I never dreamed (or had a nightmare) that when I finally got to see the famous Sistine Chapel, I would remember it more for what happened to pull me away from it than for the amazing artwork I saw inside it.
After spending about 30 minutes in the Sistine Chapel, my artful musings were suddenly interrupted by my teenage daughter, Kari, insisting that she had to find a bathroom–immediately! I thought there must be one close by, because I had seen a sign near the exit with an arrow pointing to restrooms. That’s where I was wrong, and that’s where our adventure (that we really didn’t want to have) began. Thinking we would be right back, we left my husband, Drew, in a rush saying only that we were going to find a bathroom, with no communication about where or when we would meet up. As we hurried out through passageways and then down the endless corridor toward the entrance of the museum, it quickly became apparent that there were no bathrooms close by.
I’m raging in my head. “I’m in Rome, in the Sistine Chapel–THE SISTINE CHAPEL–which I may never see again in my whole life, and we have to find a BATHROOM??!! Right NOW??” About the same time that I realize there are no bathrooms close by, it dawns on me that Drew will likely leave the Sistine Chapel before we return. I am right. I also realize that getting separated in this huge labyrinth of a museum without a way to contact each other is going to be a disaster. We do not have cell phones (except one for calling home) and we do not have a plan, except to go to St. Peter’s Basilica after the museum. After leaving the restroom, I decide that we might find Drew if we just go back to the Sistine Chapel the way we came. Nope. He’s not there and we don’t run into him on the way. We head back to the bathrooms. Not there. (This is a LONG walk, which we have now made 3 times). Back to the Sistine Chapel–AGAIN! Not there. Hey, we have to go return the audioguide–at the OTHER end of the museum–maybe Drew will be there. Good idea, but no, he’s not there. (Found out later he went there, but not at the same time we did). We sit down to think. I’m angry, frustrated, and tired, (so is Kari) and now fear is starting to creep in. I cry. “How are we ever going to find each other?” “What do we do now?”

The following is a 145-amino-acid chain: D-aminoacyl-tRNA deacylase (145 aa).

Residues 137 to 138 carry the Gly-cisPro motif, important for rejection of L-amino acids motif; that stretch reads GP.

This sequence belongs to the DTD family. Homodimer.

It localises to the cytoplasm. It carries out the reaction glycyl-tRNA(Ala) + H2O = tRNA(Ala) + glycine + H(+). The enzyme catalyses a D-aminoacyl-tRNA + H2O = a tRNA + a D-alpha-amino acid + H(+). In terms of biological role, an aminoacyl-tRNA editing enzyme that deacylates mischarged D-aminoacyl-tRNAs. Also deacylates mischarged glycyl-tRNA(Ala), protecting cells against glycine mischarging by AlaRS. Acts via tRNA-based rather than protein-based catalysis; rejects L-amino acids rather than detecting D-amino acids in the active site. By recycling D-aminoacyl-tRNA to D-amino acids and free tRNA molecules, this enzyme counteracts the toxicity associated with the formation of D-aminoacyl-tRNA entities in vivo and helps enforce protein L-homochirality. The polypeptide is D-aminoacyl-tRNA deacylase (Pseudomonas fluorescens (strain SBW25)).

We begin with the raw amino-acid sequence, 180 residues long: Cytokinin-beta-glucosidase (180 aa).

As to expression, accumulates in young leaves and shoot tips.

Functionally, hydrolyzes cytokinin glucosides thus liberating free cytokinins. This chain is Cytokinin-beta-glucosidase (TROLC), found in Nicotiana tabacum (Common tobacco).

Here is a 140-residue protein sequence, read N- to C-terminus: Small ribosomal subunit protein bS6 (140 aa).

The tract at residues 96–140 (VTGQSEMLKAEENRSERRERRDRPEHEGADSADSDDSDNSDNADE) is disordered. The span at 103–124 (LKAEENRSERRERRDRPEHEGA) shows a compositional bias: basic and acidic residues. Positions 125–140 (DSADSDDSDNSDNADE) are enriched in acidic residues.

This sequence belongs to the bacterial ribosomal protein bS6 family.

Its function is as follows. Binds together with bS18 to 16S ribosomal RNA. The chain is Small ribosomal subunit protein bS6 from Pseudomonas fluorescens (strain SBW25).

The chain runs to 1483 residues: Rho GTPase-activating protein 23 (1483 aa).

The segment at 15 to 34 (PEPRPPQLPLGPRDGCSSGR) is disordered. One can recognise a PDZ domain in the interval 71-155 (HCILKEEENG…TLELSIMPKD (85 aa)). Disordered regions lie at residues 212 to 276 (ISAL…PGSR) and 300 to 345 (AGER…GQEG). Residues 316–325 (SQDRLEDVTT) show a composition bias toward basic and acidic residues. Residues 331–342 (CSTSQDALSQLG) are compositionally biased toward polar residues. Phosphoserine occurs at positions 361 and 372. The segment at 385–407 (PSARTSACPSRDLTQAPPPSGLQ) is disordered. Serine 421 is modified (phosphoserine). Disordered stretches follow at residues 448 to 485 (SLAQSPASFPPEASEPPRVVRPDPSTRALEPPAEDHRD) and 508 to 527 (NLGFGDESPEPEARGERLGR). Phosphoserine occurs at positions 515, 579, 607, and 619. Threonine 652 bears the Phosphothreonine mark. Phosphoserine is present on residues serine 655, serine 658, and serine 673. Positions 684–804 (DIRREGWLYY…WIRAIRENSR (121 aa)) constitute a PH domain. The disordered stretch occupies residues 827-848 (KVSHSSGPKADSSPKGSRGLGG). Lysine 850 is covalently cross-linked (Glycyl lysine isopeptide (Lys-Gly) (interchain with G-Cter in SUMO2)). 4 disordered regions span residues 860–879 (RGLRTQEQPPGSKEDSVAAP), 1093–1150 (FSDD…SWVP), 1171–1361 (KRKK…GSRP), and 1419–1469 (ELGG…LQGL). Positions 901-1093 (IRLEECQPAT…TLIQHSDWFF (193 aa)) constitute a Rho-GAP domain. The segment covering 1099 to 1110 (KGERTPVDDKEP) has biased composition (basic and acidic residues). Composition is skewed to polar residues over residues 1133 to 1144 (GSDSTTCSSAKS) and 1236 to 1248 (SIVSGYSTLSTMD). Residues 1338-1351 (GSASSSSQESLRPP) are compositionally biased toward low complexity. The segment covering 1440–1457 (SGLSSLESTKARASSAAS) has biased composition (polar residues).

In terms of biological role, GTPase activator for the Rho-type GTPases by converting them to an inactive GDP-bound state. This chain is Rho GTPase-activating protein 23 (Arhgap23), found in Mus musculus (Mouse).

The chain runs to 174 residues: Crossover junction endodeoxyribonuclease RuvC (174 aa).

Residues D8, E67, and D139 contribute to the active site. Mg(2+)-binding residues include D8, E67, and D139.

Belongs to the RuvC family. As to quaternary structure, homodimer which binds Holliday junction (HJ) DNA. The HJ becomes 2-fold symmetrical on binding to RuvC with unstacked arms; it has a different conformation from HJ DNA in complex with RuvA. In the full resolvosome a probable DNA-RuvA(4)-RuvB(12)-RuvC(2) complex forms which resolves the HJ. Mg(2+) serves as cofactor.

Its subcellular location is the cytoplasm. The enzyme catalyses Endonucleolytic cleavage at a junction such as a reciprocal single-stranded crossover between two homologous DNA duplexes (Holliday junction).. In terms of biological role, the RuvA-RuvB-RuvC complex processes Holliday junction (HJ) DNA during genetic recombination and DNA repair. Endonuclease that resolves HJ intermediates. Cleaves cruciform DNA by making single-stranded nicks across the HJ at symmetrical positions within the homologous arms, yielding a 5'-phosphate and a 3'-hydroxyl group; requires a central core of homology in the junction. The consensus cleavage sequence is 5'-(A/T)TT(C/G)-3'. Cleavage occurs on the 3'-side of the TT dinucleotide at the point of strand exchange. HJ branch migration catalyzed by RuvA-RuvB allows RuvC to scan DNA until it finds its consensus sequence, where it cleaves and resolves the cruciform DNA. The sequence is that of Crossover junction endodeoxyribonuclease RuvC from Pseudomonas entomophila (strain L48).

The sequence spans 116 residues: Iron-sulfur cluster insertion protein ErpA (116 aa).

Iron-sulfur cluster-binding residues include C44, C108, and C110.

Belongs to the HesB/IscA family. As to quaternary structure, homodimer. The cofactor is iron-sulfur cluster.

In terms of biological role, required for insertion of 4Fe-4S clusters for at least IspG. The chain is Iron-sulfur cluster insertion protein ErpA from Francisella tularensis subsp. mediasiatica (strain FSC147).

About 2 hours have passed since we got separated. The museum is about to close. “Well, he must have gone over to St. Peter’s Basilica,” I reason, “because that’s where we were going after the museum.” That place is huge, too. How will we ever find him? Meanwhile, I have been praying all this time to know what to do, and asking for a small miracle. We head to St. Peter’s, believing we will find Drew there–somehow. My prayers are answered after about 5 minutes at St. Peter’s. Drew walks up behind us with a smile and says, “Where have you been?” Relief floods my whole body.
Miracles do happen.